Sokolka (Poland) (AFP) -
Poland on Friday reported that hundreds of migrants had again tried to breach its border with Belarus, as Belarusian President Alexander Lukashenko said it was 'absolutely possible' his forces had helped people cross into the EU but denied inviting them.
The West has accused Belarus of artificially creating the crisis by bringing in would-be migrants from abroad and taking them to the border with promises of an easy crossing into the European Union.
Belarus has denied the claim, instead criticising the EU for not taking in the migrants.
'We're Slavs. We have hearts. Our troops know the migrants are going to Germany... Maybe someone helped them,' Lukashenko told the BBC.
'But I didn't invite them here,' he added.
Polish border guards said there were attempted crossings by two groups on what is the eastern border of the European Union and NATO -- one involving 500 migrants, some of whom threw rocks and tear gas canisters.
The guards said they had detained 45 migrants.
However, there were signs of the crisis easing after Belarusian state news agency Belta reported 2,000 migrants had left a makeshift encampment on the freezing border to spend the night in a nearby warehouse.
Belta published photos of the migrants lying on mats in the facility and wrote that 'for several it was their first warm night'.
Also, hundreds of Iraqis who had failed to cross into the EU from Belarus returned home Thursday on the first repatriation flight organised by Baghdad.
According to the Kremlin, Lukashenko and his main ally, Russian President Vladimir Putin, spoke by phone Friday and stressed 'the importance of the establishment of cooperation between Minsk and the EU to resolve the problem'.
Meanwhile Ukraine, which borders both Belarus and Poland, said it was preparing 'systematically and thoroughly' in case the crisis shifted to its territory.
'We do not exclude the possibility that Russia will decide to purposefully send a large number of illegal migrants through Belarus to our territory,' Ukrainian Interior Minister Denys Monastyrsky told parliament.
He said the situation on Ukraine's border was currently under control, but warned that migrants who decide to cross over will be pushed back with any means necessary, including firearms.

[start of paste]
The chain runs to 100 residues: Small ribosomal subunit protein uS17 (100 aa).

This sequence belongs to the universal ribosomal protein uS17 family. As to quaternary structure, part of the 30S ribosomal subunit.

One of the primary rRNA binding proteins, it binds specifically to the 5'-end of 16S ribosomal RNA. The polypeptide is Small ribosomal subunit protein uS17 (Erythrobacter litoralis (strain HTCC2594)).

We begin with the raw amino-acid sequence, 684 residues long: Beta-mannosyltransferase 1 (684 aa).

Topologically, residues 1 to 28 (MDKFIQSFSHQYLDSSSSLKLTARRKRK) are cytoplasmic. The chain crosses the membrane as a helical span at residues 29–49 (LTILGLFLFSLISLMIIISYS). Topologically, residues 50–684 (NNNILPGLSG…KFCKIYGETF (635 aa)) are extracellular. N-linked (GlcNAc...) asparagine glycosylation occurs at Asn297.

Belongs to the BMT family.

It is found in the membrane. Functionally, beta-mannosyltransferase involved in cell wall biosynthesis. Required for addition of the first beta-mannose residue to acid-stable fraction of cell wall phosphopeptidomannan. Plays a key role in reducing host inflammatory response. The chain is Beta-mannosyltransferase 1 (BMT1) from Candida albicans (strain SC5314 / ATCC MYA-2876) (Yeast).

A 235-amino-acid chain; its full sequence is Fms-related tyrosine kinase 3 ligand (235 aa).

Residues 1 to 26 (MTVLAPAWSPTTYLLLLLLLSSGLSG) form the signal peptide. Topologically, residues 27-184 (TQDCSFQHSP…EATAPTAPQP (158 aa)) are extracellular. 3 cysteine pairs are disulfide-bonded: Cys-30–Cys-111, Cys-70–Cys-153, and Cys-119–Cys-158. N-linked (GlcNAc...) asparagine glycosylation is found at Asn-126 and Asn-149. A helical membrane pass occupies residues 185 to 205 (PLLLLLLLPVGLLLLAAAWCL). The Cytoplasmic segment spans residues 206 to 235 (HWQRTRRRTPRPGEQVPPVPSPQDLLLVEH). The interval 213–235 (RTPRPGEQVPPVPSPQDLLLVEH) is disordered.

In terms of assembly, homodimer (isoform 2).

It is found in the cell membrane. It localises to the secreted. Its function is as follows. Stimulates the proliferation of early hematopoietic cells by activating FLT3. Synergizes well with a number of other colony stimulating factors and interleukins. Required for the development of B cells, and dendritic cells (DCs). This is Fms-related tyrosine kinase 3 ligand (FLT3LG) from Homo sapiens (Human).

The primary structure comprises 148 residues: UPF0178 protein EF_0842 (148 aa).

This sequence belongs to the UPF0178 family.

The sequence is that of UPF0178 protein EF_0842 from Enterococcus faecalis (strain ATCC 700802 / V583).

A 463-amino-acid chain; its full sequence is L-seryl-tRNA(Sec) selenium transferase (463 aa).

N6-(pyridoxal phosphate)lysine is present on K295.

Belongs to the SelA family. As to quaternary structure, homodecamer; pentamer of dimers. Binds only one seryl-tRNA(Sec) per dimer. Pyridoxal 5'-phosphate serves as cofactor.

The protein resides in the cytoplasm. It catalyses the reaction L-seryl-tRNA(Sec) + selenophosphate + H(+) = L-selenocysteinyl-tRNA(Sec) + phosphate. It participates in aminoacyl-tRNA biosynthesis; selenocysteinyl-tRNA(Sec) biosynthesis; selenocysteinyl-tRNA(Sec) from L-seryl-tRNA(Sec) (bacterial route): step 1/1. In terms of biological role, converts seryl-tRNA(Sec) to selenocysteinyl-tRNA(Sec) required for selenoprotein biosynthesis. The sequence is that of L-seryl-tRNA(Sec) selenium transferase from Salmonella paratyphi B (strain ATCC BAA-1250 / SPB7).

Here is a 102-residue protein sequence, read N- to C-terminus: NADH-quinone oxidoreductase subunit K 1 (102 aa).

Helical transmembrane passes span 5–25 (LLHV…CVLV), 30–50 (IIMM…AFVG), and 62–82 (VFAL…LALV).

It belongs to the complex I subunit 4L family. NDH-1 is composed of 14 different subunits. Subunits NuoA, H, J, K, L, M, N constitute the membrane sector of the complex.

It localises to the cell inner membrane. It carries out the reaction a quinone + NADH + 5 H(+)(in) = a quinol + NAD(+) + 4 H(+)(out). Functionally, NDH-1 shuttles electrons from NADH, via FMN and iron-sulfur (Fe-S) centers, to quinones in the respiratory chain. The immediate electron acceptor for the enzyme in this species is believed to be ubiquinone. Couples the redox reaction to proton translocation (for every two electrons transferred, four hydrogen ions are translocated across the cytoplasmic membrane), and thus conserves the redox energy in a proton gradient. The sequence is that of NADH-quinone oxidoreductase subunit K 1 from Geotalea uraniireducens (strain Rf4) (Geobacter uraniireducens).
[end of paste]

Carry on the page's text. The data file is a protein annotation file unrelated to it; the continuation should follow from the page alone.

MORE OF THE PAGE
- 'Pushbacks must end' -
The Council of Europe human rights commissioner Dunja Mijatovic called the humanitarian situation along the border 'alarming' and demanded an end to Poland's controversial returns of migrants to Belarus.
'I have personally listened to the appalling accounts of extreme suffering from desperate people... who spent weeks or even months in squalid and extreme conditions in the cold and wet woods due to these pushbacks,' she said in a statement.
'All pushbacks must end immediately.'
She also called on Poland to allow rights activists and media 'immediate and unimpeded access to all areas along the border'.
Belarus said Thursday there were around 7,000 migrants in the ex-Soviet country.
It said it would take responsibility for sending around 5,000 of those migrants home and claimed that the EU would create a 'humanitarian corridor' to Germany for around 2,000.
But Germany said it was not true that it would take in 2,000 migrants.
Poland said pressure on the border was continuing, with the defence ministry noting that attempted crossings via the Bug river, including on pontoons, had increased over the last few days.
- 'More aggressive' crossing attempts -
Polish border guard spokeswoman Anna Michalska said there were fewer overall attempted breaches at the border compared to last month, but the more recent ones 'have become more aggressive'.
She told AFP about an incident late Thursday involving around 500 migrants.
'People in the largest group... threw rocks and someone also hurled tear gas at Polish officials. At the same time the Belarusian personnel were using lasers to blind them,' Michalska said.
She added that four Polish soldiers had sustained injuries.
On Friday, Polish Defence Minister Mariusz Blaszczak tweeted that Warsaw was 'happy to accept Estonia's proposal' to send 100 troops to the border.
The EU and US this week announced fresh sanctions on the Belarusian regime, which has crushed political opposition and independent media since a disputed presidential election last year.
US Secretary of State Antony Blinken told reporters that the US could add to sanctions already imposed on Belarus.
'This effort to weaponise migration has to stop,' he said. 'First and foremost, it is doing a terrible injustice to these people that it has victimised by making them pawns.'
Polish media say at least 11 migrants have died since the crisis began over the summer.